Getting those real estate itchy fingers? Stock markets have been on a roll and the upswing in markets is usually a precursor of a jump in real estate prices as investors book profits and sink their money in land. The breathless expectations from a new real estate regulator, combined with an overall upswing in the mood of the economy, is making people begin sniffing the air for real estate deals one more time. One more time I write to caution real estate aspirants, specially those who cannot deal with the clunkyness of the asset, against jumping in. Of course, it still remains a really bad investment at current prices when you compare it to alternatives.
I find real estate to be a very difficult asset to deal with for several reasons. First, this is a very clunky asset. The whole process of selecting, inspecting, bargaining, the paperwork, determining the authenticity of the deal, registration, the stamp duty process, is cumbersome and messy. The number of hoops you need to jump through to buy real estate every time are too many. It takes a certain real estate kind of mind-set—somebody who’d rather prospect for a good real estate deal than take a vacation (no moral judgement here, whatever works for you)—that I don’t have. I find the asset illiquid. Between deciding to sell and the actual selling, there is again a lot of pain. A down market can last for years and a distress sale will cost you a lot of money. Add to this the fact that you can’t sell just the loo if you want just a fraction of the money just now. The black money component is another put off, unless you are buying directly from a builder. But then the builders have their own problems of delay, misinformation and outright cheating.
The real estate industry owes its poor place in the asset pecking order because it belonged to an unregulated industry. There was no political will to put a regulator in place since real estate remains one of the most lucrative sumps of black money. But now that there is a real estate regulator with the implementation of the Real Estate (regulation and development) Act, 2016 (RERA), there is hope that things will change. But it will still take years for this industry to improve its track record. Also, RERA is far from being of any real use on the ground. The states are simply not ready with their regulators, websites or processes. Some of those that are ready, have diluted the provisions of the central Act. Read this superb story by my colleague Ashwini Kumar Sharma where he documents the six reasons why RERA is still far from being of use to the final retail buyer. You can read the story here: http://bit.ly/2qlQxrm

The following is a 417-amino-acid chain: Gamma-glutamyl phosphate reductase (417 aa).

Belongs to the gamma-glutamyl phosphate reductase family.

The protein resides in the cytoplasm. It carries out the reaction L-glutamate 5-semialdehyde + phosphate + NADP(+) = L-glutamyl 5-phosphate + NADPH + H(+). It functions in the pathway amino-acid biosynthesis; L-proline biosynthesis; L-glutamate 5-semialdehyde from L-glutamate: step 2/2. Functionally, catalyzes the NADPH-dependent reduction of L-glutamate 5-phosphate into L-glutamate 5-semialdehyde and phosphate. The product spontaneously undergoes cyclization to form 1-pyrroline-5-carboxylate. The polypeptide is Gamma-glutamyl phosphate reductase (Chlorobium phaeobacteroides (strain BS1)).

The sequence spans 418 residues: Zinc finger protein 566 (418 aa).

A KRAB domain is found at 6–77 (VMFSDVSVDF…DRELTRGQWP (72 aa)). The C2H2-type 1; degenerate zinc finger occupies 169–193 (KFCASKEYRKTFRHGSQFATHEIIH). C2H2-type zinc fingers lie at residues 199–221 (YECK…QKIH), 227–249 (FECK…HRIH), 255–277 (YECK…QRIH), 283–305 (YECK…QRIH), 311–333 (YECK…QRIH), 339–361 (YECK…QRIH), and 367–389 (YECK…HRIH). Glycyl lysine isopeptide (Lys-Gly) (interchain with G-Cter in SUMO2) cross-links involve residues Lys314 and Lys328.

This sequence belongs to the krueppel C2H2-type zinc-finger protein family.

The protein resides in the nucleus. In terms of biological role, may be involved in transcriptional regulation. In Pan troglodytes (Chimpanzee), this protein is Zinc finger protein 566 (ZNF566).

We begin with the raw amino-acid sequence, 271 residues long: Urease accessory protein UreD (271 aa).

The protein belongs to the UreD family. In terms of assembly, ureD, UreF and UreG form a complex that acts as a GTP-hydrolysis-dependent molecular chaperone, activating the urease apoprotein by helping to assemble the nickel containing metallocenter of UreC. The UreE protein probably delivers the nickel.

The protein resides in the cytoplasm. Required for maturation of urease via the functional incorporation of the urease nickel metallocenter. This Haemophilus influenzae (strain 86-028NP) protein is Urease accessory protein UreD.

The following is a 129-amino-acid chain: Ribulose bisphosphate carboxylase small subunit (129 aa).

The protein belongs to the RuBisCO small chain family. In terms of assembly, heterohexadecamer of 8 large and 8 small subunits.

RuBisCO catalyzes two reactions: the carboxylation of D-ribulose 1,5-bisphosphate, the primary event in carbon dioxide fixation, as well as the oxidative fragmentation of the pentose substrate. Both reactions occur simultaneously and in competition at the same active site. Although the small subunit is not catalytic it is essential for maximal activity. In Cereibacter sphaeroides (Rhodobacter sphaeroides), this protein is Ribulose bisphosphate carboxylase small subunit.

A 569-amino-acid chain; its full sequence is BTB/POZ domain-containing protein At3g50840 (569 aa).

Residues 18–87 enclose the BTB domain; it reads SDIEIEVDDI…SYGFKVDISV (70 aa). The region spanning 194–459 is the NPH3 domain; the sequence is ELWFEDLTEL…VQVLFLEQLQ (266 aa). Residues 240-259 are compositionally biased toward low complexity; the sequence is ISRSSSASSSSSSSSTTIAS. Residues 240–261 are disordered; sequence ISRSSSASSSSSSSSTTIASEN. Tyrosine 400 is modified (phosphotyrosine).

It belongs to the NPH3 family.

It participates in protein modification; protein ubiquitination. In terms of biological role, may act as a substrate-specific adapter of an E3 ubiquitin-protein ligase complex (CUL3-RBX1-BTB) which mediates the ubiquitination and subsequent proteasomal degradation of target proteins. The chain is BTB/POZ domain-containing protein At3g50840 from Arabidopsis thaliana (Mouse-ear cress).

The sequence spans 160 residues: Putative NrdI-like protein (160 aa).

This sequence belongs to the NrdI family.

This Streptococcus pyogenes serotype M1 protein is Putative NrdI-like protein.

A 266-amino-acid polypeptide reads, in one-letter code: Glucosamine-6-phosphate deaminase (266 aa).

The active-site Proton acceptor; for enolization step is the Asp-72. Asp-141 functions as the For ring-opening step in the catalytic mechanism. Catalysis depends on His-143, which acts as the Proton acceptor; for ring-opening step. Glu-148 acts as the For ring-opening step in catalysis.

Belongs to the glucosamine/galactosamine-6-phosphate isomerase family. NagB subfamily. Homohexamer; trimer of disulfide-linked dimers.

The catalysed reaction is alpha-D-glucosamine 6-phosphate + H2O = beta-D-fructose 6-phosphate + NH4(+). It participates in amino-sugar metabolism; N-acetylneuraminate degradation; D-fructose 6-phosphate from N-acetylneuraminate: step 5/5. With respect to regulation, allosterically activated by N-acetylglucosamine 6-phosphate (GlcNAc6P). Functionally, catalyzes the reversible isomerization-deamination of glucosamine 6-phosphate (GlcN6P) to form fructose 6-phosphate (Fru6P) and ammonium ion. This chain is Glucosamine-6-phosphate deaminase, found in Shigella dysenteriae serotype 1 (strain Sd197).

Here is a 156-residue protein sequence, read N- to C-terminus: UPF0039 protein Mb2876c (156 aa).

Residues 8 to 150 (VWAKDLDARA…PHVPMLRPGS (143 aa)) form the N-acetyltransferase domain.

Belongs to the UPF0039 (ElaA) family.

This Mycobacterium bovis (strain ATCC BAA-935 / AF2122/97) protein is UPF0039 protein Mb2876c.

So, don’t buy real estate at all or is there a good real estate strategy to work with? At the current level of prices and yields, it makes far more sense to rent than to buy. In Delhi, take an urban mass-affluent locality such as Mayur Vihar and compare costs—what it costs to buy and what it costs to rent. A three bedroom, hall, kitchen (BHK) apartment costs anything between Rs1 to Rs3 crore, according to property listing sites I Googled. Let’s take a middle number of Rs2 crore. What does it cost to rent such an apartment? Rents, on the same sites for similar properties, range between Rs25,000 to Rs35,000 a month. Let’s take a middle number of Rs30,000 a month. An investor who buys this property for Rs2 crore will rent it out and earn an annual return of 1.8% on his investment. The actual return is less after you account for costs of maintenance and taxes. Rs2 crore in a monthly income plan (a debt fund with a 20-30% equity component) gives you a return that ranges from a worst performer of 7.28% to a best performer of 17.52%. These are three year average annual returns taken from Value Research. Look at 10 year returns and you get a worst performer that gave 6.05% and the best performer at 12.49% return a year. In fact, the yields on real estate are so low, that it almost makes sense to sell your house, invest in funds and live in a palace on rent! But that’s not what we advise. The one roof over your head is a good idea. But investment in real estate (for those with only the right-colour money) is not a good financial deal at current prices.
Real estate, as an investment, will make sense when either prices come down or rents go up. It will make sense when the market is better regulated. It will make sense when there are professional agents and estate management firms that take over the transactions and then the management of the property. Do you really have the bandwidth to deal with leaking taps and water seepage that your tenant calls you to complain about? Real estate investment belongs to a particular mindset in India—one that takes the pain of the product as part of the deal. This may be have been the only avenue of wealth creation before the beginning of the financialization of the Indian market, but is not true today. Remember I’m writing for the urban mass affluent who has access to and does have the ability to understand modern financial products if she chooses to spend the time and effort. Real estate investing is a habit from our past, much like that money-back policy we all bought 20 years ago. Markets and products have moved far ahead, so must we.
Monika Halan works in the area of consumer protection in finance. She is consulting editor Mint and on the board of FPSB India.